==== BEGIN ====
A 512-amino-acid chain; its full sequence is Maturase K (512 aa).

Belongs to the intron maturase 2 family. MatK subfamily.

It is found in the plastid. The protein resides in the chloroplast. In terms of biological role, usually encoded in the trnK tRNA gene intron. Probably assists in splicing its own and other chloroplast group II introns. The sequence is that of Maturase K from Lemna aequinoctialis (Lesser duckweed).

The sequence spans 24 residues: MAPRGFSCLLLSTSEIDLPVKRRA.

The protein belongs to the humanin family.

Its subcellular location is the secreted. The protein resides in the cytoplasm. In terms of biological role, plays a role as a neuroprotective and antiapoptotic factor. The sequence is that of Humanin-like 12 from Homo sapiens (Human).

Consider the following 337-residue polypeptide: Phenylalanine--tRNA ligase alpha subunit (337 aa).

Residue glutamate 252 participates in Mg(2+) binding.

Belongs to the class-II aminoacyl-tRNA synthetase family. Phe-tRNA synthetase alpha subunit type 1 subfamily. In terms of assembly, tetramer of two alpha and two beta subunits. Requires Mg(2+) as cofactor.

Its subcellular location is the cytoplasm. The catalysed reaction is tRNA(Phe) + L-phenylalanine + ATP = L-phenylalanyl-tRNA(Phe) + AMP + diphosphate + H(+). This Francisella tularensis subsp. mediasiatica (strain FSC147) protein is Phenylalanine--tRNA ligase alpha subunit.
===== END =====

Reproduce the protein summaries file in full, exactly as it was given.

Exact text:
A 512-amino-acid chain; its full sequence is Maturase K (512 aa).

Belongs to the intron maturase 2 family. MatK subfamily.

It is found in the plastid. The protein resides in the chloroplast. In terms of biological role, usually encoded in the trnK tRNA gene intron. Probably assists in splicing its own and other chloroplast group II introns. The sequence is that of Maturase K from Lemna aequinoctialis (Lesser duckweed).

The sequence spans 24 residues: MAPRGFSCLLLSTSEIDLPVKRRA.

The protein belongs to the humanin family.

Its subcellular location is the secreted. The protein resides in the cytoplasm. In terms of biological role, plays a role as a neuroprotective and antiapoptotic factor. The sequence is that of Humanin-like 12 from Homo sapiens (Human).

Consider the following 337-residue polypeptide: Phenylalanine--tRNA ligase alpha subunit (337 aa).

Residue glutamate 252 participates in Mg(2+) binding.

Belongs to the class-II aminoacyl-tRNA synthetase family. Phe-tRNA synthetase alpha subunit type 1 subfamily. In terms of assembly, tetramer of two alpha and two beta subunits. Requires Mg(2+) as cofactor.

Its subcellular location is the cytoplasm. The catalysed reaction is tRNA(Phe) + L-phenylalanine + ATP = L-phenylalanyl-tRNA(Phe) + AMP + diphosphate + H(+). This Francisella tularensis subsp. mediasiatica (strain FSC147) protein is Phenylalanine--tRNA ligase alpha subunit.